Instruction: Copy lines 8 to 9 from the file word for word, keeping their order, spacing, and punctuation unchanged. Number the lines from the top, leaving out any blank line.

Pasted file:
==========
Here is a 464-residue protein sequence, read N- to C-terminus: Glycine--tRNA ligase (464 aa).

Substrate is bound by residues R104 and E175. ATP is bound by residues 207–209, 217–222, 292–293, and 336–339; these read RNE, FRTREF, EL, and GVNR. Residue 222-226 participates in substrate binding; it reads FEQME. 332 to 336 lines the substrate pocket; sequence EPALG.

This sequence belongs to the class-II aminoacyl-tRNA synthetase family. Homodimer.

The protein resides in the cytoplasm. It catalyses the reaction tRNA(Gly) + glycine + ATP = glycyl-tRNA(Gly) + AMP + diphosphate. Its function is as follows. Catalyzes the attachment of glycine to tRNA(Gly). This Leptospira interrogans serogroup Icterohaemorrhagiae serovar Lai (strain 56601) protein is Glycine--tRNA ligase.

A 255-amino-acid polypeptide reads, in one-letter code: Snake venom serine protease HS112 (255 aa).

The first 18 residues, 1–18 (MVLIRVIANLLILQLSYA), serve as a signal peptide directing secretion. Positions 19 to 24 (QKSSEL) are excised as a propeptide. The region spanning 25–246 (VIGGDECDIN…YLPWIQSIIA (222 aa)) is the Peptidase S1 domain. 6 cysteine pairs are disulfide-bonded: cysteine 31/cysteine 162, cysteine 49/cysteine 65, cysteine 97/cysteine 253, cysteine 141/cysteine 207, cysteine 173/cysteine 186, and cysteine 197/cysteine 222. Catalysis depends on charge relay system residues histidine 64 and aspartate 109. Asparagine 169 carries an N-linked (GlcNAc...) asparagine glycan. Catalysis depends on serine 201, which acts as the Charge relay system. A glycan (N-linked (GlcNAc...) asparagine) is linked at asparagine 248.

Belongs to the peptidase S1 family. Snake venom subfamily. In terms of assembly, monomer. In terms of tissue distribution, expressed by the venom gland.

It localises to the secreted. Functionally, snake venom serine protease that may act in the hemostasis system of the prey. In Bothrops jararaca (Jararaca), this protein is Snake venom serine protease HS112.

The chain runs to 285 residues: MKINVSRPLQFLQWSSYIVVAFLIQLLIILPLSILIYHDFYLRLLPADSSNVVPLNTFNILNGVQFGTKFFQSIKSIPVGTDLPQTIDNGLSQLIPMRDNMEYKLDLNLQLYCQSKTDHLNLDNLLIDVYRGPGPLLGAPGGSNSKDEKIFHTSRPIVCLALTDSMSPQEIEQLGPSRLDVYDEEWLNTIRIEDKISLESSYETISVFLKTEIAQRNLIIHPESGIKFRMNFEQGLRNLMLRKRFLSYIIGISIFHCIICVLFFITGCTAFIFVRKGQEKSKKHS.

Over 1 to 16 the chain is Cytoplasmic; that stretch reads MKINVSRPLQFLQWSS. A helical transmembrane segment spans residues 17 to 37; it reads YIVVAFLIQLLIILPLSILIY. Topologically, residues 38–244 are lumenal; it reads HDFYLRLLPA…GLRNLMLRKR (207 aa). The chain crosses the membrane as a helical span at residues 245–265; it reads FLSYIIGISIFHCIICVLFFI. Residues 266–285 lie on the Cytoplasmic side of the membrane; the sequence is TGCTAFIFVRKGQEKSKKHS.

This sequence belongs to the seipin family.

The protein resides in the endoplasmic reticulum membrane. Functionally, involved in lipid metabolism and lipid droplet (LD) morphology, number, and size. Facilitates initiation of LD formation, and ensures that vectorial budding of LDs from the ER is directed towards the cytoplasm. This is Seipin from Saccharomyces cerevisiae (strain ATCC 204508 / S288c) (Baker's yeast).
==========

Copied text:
It localises to the secreted. Functionally, snake venom serine protease that may act in the hemostasis system of the prey. In Bothrops jararaca (Jararaca), this protein is Snake venom serine protease HS112.

The chain runs to 285 residues: MKINVSRPLQFLQWSSYIVVAFLIQLLIILPLSILIYHDFYLRLLPADSSNVVPLNTFNILNGVQFGTKFFQSIKSIPVGTDLPQTIDNGLSQLIPMRDNMEYKLDLNLQLYCQSKTDHLNLDNLLIDVYRGPGPLLGAPGGSNSKDEKIFHTSRPIVCLALTDSMSPQEIEQLGPSRLDVYDEEWLNTIRIEDKISLESSYETISVFLKTEIAQRNLIIHPESGIKFRMNFEQGLRNLMLRKRFLSYIIGISIFHCIICVLFFITGCTAFIFVRKGQEKSKKHS.